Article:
Thursday, March 08, 2012

Six questions you should ask before signing up with a cloud service provider

Before Marrying That Cloud Provider, Be Sure It Isn’t a Bridezilla

When it comes to the cloud, selecting the right cloud provider can be challenging at best and nightmarish at worst. The cloud includes a variety of ways to deliver technology services, from standalone software applications like hosted email or databases to very new and exciting uses that include disaster recovery as a service (DRaaS), storage as a service, or platform as a service (PaaS) applications. While there are obvious advantages to entering into a cloud partnership including decreased IT costs, increased flexibility and a reduced focus on IT maintenance issues selecting the right cloud provider is a critical first step in realizing those benefits in a way that creates a synergistic, long-term and fulfilling relationship.

That’s why I have put together a list of the top questions IT pros should ask when they’re considering a cloud partner for the long haul.

Is the cloud infrastructure backed by at least a 99.9 percent up-time SLA, and is there financial compensation for not meeting it?

Is there a defined change control process for scheduled maintenance, upgrades and security patches?

Are there additional charges for services like backup, OS License, security patch deployment and system management/monitoring?

What type of security and monitoring practices are in place at the data center (i.e., firewalls, IDS, vulnerability scanning, etc.)?

Does the cloud provider allow for easy scalability and addition of resources, including CPU, memory, storage and bandwidth?

What kind of disaster recovery services does the provider offer?

“For a CIO or IT manager, choosing a cloud provider can feel like choosing a spouse”. “Joking aside, the relationship between the client organization and the cloud provider they choose is a deep and meaningful one. The client trusts the cloud provider with what oftentimes amounts to mission-critical data and information and relies on that provider to keep that information secure and available in sometimes heavily regulated environments. Therefore, choosing the right provider is a serious decision that has to be made with the utmost care and concern.”

The Promise and Perils of Cloud Computing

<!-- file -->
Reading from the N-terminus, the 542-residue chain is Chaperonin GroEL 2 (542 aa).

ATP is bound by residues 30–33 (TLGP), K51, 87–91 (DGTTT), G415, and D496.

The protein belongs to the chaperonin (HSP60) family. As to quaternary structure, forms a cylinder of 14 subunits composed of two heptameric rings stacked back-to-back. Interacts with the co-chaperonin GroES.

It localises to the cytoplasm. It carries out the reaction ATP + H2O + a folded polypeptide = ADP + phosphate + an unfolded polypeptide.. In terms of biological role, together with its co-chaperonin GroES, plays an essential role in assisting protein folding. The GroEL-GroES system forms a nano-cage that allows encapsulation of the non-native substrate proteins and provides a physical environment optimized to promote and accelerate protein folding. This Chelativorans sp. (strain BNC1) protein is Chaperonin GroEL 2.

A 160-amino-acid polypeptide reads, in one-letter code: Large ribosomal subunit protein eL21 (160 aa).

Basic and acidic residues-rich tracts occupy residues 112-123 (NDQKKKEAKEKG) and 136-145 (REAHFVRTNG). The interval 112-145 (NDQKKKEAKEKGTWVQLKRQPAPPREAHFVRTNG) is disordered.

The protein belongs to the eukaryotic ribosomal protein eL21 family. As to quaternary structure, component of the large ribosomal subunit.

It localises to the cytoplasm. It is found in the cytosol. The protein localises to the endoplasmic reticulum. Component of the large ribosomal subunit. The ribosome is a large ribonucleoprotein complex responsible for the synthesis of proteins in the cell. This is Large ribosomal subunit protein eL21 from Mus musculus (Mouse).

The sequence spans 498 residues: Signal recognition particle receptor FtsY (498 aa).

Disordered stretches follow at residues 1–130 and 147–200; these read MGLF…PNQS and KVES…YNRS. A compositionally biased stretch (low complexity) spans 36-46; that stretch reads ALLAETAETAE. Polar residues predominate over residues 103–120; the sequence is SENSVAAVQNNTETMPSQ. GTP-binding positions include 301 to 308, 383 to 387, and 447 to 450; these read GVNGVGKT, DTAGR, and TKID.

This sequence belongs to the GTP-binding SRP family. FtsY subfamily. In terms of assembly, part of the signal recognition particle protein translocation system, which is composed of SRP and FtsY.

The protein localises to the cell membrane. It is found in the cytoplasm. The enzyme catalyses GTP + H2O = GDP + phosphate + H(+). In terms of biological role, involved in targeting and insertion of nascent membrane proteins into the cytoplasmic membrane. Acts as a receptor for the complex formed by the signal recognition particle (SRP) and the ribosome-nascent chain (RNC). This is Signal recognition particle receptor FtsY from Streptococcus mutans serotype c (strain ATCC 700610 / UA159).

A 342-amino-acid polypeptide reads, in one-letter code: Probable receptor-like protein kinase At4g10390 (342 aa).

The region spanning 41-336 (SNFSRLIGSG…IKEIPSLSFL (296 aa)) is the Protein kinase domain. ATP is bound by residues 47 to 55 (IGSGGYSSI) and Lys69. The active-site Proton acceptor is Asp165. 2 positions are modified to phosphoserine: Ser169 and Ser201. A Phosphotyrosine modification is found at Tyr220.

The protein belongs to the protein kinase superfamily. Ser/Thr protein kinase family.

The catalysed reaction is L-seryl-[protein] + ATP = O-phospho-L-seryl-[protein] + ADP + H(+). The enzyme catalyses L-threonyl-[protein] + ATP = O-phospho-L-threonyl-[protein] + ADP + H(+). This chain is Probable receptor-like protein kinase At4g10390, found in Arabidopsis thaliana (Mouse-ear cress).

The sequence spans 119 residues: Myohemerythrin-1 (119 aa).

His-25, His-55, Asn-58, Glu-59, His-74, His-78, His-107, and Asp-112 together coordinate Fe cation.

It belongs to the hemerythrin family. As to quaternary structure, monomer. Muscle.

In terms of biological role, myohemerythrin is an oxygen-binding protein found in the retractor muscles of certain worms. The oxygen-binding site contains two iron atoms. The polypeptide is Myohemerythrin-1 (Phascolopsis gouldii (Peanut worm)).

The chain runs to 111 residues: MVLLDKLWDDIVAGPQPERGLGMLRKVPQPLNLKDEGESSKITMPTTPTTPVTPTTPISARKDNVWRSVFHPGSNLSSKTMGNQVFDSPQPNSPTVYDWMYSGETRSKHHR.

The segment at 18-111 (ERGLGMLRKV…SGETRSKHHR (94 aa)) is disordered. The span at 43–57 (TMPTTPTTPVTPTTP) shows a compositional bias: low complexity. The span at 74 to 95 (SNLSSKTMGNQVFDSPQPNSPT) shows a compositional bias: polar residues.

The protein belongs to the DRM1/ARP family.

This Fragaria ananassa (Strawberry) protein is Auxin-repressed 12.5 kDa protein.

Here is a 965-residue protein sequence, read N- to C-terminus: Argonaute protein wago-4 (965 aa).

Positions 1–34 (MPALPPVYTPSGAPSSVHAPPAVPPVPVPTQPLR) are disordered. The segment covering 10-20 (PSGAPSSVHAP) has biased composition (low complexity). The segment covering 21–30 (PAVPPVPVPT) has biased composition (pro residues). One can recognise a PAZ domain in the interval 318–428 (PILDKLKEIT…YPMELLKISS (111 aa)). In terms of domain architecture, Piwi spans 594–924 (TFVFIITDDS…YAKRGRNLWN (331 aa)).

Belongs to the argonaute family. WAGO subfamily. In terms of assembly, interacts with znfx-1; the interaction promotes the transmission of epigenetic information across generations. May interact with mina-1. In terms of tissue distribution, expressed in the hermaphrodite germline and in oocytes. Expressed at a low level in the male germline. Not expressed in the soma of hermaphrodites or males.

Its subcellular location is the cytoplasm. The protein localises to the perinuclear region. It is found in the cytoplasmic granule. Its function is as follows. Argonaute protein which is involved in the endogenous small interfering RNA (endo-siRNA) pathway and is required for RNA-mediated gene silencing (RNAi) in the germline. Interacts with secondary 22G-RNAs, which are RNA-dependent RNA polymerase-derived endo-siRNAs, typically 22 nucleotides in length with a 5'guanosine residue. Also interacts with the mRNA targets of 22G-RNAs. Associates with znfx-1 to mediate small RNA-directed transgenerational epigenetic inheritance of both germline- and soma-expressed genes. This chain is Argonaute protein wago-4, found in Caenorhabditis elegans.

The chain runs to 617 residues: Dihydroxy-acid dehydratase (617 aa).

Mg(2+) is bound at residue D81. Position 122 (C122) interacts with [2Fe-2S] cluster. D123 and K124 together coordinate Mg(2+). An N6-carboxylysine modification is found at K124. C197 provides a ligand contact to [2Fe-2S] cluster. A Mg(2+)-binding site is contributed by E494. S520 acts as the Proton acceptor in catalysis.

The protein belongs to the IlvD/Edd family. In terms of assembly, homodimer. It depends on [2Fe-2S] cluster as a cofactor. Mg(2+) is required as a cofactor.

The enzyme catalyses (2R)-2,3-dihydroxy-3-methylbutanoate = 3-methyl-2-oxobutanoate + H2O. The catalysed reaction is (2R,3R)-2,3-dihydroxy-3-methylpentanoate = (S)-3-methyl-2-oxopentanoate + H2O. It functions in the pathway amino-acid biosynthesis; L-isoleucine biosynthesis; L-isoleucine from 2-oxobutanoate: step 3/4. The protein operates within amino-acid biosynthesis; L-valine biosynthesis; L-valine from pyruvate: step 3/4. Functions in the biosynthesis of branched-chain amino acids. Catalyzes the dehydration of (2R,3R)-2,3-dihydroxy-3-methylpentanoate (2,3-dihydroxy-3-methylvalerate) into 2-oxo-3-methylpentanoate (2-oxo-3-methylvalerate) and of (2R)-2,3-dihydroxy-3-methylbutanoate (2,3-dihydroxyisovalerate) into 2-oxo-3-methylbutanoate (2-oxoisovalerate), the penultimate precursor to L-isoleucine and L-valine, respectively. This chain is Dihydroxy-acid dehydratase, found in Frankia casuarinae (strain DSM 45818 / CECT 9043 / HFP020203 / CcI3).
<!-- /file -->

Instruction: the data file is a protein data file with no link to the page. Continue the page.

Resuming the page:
Like most things in life cloud computing is a double-edged sword. It can either eliminate internal IT or be used by IT to drive business innovation.

Speaking at the IBM Pulse2012 conference
today, Danny Sabbah, general manager for IBM Tivoli, strongly urged IT organizations to be a lot more proactive about pursuing the latter path. Clearly, many line-of-business executives are taking advantage of cloud computing to sidestep IT. What internal IT organizations need to do in order to make it less appealing for business executives to go around IT is to simplify, standardize and then automate their IT environments.

According to Sabbah, it’s all the complexity within IT environments today that is making it hard for IT organizations to dynamically respond to the needs of the business. Instead of relying on a “tools du jour” strategy, Sabbah says that IT organizations need to implement cloud computing in a way that accelerates business innovation or you risk being bypassed all together.

Sabbah says that cloud computing done right should make the business more resilient to rapidly changing business conditions, while at the same time providing more choice and flexibility across a hybrid cloud computing environment. Furthermore, Sabbah says that those cloud computing platforms should not only be application workload-aware, but also come with built-in security and analytics capabilities.

As IT has become more complex, the business has actually become more susceptible to disruptions because of any number of IT issues, adds Sabbah. Not only has the rise of mobile computing exponentially increased the number of end points that need to be managed, Sabbah says there are roughly 13 billion security events a day that need to be analyzed. And as physical systems become more instrumented, the amount of data that needs to be managed is increasing at rates that no IT organization can keep pace with.

None of these issues are ever going to go away. IT leaders need to figure out how emerging technologies will ultimately better serve the needs of the business. Otherwise, it’s only a matter of time before somebody else, for better or worse, makes that decision for them.